Sheet-Pan Skirt Steak in a Balsamic Marinade with Broccoli and White Beans

Adapted from Rhoda Boone in, August 2015

Serves 4.

4 large garlic cloves, divided
½ cup balsamic vinegar
3 tablespoons Dijon mustard
2 tablespoons chopped fresh (!) oregano leaves, divided
1½ teaspoons kosher salt, divided
¾ teaspoon freshly ground black pepper, divided
½ cup plus 2 tablespoons extra-virgin olive oil, divided
1½ pounds skirt steak (or hanger steak or flank steak – see note above; if you use skirt steak, which is long and thin, cut it into two short pieces, for ease of broiling)
1 pound broccoli or broccolini
1 can (15-ounce) white beans, drained and rinsed

Special equipment: An ovenproof wire rack that fits inside an 18x13-inch rimmed baking sheet

Finely chop 2 of the garlic cloves. Put the garlic into a large jar or medium bowl and add the vinegar, mustard, 1 tablespoon of the oregano, 1 teaspoon of the salt, and ½ teaspoon of the pepper, whisking to combine well. Slowly drizzle in ½ cup of the oil, whisking constantly to emulsify the mixture. Set aside ¼ cup of the vinaigrette for serving.

Place the steak into a half-gallon zip-lock bag and pour in the remaining vinaigrette. Seal the bag and massage to coat the meat with the vinaigrette. (Alternatively, you can place the meat in a shallow glass dish and pour the marinade over it. But that would mean dirtying another dish, wouldn’t it?) Let the meat marinate at least 30 minutes or up to 1 hour.

While the meat is marinating, use a vegetable peeler to remove the tough outer layer of the broccoli stems, and slice the broccoli lengthwise in pieces about ¼ inch thick. (If you have broccolini instead, slice only the thickest of the stems.)

Preheat the broiler and thinly slice the remaining 2 garlic cloves. In a large bowl, toss the broccolini with the remaining 2 tablespoons of oil, 1 tablespoon of oregano, ½ teaspoon of salt, and ¼ teaspoon of pepper. Lay the broccoli out on a rimmed baking sheet, and broil it about 4 inches from the heat for 5 minutes, then remove the pan from the oven.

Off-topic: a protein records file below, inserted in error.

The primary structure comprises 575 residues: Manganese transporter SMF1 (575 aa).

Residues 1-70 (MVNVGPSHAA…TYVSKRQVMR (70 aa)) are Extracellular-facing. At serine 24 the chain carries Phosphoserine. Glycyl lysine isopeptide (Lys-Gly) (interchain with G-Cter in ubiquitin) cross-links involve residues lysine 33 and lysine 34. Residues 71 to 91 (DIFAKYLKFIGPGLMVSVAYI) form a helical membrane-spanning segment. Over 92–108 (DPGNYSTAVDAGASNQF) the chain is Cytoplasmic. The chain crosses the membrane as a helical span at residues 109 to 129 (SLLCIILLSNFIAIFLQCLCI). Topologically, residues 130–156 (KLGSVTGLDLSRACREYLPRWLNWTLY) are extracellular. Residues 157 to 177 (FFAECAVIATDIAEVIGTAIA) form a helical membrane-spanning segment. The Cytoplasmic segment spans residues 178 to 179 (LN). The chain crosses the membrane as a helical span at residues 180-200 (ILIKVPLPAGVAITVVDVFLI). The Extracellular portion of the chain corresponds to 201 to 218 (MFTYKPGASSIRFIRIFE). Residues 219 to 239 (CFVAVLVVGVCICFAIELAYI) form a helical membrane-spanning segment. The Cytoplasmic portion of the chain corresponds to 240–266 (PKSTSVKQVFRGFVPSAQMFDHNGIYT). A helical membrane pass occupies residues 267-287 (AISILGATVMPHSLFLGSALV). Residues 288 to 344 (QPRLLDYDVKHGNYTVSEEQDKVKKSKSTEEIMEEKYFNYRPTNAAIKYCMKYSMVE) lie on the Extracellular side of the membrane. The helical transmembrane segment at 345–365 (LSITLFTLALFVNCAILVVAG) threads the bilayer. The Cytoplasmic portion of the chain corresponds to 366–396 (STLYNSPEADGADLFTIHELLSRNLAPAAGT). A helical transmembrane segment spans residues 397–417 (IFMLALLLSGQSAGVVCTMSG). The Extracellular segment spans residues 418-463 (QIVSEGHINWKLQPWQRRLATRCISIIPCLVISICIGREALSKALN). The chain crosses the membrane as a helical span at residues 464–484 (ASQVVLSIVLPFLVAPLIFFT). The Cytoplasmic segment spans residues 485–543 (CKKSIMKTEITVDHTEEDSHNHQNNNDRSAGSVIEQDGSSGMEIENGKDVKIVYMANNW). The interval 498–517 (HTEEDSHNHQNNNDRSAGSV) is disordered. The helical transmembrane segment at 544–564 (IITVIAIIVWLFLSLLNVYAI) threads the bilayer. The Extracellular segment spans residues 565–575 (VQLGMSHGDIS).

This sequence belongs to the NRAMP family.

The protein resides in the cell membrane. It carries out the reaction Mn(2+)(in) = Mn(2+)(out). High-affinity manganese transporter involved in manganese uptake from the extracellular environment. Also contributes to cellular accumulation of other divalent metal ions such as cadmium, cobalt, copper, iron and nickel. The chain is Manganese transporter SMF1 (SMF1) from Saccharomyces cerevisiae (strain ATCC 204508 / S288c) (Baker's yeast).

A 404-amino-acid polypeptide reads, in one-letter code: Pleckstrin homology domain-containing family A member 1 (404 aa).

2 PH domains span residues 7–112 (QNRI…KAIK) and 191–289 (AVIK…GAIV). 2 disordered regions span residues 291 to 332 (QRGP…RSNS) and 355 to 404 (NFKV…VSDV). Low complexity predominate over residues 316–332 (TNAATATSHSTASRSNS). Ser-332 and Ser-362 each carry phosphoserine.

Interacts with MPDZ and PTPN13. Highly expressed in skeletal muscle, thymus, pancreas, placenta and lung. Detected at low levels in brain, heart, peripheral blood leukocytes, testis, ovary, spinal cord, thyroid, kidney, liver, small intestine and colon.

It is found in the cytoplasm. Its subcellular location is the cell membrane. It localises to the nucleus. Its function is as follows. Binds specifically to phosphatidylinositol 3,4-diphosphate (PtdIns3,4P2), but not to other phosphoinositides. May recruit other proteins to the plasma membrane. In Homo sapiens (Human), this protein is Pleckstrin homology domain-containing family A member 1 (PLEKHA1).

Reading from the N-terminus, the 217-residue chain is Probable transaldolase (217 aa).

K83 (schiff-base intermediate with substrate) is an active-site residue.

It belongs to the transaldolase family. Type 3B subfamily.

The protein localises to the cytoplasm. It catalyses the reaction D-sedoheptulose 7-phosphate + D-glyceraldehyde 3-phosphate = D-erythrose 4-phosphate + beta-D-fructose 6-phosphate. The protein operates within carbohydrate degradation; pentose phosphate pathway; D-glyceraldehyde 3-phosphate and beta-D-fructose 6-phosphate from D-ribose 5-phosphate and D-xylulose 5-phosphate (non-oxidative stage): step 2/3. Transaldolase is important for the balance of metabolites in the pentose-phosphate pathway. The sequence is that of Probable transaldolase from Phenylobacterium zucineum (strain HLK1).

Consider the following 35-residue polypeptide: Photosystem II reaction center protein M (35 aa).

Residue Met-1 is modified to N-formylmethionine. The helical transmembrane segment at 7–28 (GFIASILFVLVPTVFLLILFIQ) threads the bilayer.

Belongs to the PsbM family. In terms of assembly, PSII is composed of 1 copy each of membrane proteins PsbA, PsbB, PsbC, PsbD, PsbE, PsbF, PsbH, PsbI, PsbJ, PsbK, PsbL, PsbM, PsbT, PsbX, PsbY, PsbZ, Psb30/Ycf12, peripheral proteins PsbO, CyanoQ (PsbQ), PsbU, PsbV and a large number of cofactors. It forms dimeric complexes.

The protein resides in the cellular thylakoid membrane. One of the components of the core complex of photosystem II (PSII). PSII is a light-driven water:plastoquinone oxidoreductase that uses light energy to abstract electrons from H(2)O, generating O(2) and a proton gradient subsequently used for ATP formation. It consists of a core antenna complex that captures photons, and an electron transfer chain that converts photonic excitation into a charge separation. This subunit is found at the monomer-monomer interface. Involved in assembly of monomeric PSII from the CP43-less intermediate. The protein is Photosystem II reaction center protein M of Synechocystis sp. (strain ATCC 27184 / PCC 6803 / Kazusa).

Stir the beans into the broccoli and scatter the sliced garlic on top. Set the wire rack on top of the beans and broccoli. Remove the steak from the marinade and allow excess to drip off. Place the steak on the rack and discard the marinade.

Broil the steak about 3 minutes per side for medium-rare. (If you use hanger or skirt steak, which are thicker, let them cook an extra minute per side.) Remove the pan from the oven and let the steak rest 5 minutes before slicing.

Meanwhile, divide the broccoli-bean mixture among four plates. Thinly slice the steak against the grain and serve with the reserved vinaigrette alongside. (Caution: The balsamic vinaigrette has a fairly strong flavor that can overwhelm the broccoli/beans, which have already been flavored by the meat drippings. So taste first before you pour on more sauce.)

Note that if you are more organized than the Kitchen Goddess, you can make the vinaigrette up to 3 days ahead.


  1. I would just like to say—Bad Ass!

    1. Why thank you, Sandy. This one does seem right up your alley. xox